Last year, Metcalfe passed the artistic reigns over to Clive Paget so she could concentrate on securing the theatre's financial future by fundraising, and Paget has pushed the theatre's reputation forward with outstanding productions of Adam Guettel's Floyd Collins and LaChiusa's Hello Again. "You can't beat this space for the type of work I'm passionate about, this is the perfect place to be doing it. There is no one else doing the kind of work I want to do," he points out.

In Tune with Talent

But it's always a struggle, especially to find an audience. "The audience for musicals is by nature conservative, and prefer not to try something new. Though we have a very loyal audience for shows like Moving On or Sweeney Todd", he says (referring to two Sondheim shows the theatre has hosted), "there is virtually nothing we can do to persuade them if they haven't heard of a writer or the work that it will be as good as what they know." So part of the mission at the Bridewell is not only to introduce new voices, but also to develop an audience for them. And eventually, Paget hopes that the theatre will itself be able to develop new British talent.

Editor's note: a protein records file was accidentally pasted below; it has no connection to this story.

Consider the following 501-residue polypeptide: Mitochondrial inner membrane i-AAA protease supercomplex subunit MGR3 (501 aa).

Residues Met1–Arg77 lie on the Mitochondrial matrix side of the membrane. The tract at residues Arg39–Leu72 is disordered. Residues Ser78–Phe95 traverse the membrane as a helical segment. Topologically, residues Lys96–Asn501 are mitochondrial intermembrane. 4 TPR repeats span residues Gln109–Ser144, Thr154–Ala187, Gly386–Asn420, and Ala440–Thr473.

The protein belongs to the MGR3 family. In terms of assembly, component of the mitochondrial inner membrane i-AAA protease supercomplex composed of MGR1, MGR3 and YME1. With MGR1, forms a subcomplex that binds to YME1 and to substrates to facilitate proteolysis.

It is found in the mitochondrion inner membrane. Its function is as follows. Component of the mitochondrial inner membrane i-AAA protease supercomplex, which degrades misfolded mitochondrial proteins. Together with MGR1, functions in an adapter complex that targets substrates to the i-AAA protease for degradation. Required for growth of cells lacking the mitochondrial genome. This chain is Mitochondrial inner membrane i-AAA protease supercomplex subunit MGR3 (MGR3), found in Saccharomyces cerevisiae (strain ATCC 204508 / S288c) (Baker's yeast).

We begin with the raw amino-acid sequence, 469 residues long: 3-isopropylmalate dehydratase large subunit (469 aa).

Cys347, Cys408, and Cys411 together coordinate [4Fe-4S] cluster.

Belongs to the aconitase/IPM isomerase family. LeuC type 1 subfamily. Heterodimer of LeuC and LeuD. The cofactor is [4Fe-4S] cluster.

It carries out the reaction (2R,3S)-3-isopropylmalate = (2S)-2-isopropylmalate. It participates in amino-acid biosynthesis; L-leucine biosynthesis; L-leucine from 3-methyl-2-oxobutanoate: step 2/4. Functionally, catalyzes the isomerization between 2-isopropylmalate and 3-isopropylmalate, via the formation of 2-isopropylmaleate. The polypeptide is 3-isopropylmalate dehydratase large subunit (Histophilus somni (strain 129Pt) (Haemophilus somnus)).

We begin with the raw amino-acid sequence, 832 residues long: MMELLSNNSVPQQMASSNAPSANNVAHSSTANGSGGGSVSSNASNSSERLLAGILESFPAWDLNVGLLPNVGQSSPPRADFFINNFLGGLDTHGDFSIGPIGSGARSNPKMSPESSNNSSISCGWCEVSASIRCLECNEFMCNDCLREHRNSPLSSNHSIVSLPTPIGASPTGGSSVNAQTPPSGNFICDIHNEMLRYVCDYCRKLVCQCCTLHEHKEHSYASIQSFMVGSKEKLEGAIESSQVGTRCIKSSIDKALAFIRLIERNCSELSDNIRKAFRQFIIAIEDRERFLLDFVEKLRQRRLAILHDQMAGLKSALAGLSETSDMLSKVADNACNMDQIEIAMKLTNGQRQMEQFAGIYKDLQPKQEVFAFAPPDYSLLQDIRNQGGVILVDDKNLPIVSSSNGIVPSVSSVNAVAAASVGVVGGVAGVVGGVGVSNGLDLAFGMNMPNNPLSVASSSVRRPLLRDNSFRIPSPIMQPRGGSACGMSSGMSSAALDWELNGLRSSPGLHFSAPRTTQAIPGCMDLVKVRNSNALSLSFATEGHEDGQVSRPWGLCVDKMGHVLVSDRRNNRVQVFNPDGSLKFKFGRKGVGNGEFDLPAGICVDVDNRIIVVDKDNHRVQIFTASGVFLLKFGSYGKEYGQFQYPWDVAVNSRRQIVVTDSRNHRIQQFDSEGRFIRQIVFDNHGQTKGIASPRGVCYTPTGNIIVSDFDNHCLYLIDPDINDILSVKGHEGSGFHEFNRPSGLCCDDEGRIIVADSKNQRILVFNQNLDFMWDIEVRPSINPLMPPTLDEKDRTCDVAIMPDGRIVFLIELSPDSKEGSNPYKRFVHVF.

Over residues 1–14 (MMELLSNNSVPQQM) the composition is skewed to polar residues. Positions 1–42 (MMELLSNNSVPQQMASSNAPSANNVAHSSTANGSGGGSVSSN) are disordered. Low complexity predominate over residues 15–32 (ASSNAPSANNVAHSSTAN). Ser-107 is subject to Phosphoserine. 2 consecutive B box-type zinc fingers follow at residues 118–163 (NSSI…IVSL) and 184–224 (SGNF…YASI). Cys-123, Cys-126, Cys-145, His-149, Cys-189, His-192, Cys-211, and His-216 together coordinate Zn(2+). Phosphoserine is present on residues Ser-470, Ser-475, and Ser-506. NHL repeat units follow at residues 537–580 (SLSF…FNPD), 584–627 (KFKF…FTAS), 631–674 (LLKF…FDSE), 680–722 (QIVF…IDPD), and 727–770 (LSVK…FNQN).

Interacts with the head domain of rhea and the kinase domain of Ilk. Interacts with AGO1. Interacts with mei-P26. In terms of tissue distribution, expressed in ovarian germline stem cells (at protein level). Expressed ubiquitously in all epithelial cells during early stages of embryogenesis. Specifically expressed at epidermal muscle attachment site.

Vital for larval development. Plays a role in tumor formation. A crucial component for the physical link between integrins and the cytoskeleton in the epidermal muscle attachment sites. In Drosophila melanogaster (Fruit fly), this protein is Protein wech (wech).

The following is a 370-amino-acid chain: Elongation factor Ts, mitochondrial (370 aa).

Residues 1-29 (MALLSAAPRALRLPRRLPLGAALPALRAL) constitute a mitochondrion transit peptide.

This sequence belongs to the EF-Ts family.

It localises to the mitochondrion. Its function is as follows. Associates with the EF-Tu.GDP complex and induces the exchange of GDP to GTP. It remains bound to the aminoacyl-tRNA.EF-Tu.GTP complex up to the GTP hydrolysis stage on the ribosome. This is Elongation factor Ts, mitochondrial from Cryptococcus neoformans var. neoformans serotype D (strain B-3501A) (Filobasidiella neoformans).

"In America, new writers are hugely supported by foundations, grants and theatres that have proper development programmes and commission their work. We have nothing like that here, and as a result, the best our young writers can do is cobble together a CD or tape and hope that someone will put it on. We need an opportunity to help them develop their craft."

If only the funding bodies would listen, the Bridewell would be a good place for that to happen. Carole Metcalfe is working hard to persuade them. "I'm trying to get the public funders to realise that we're doing something unique. Music theatre isn't all about the commercial sector; there's also a new, investigative part, which we're doing. What Soho Theatre is to new writing, we want to be for new music theatre."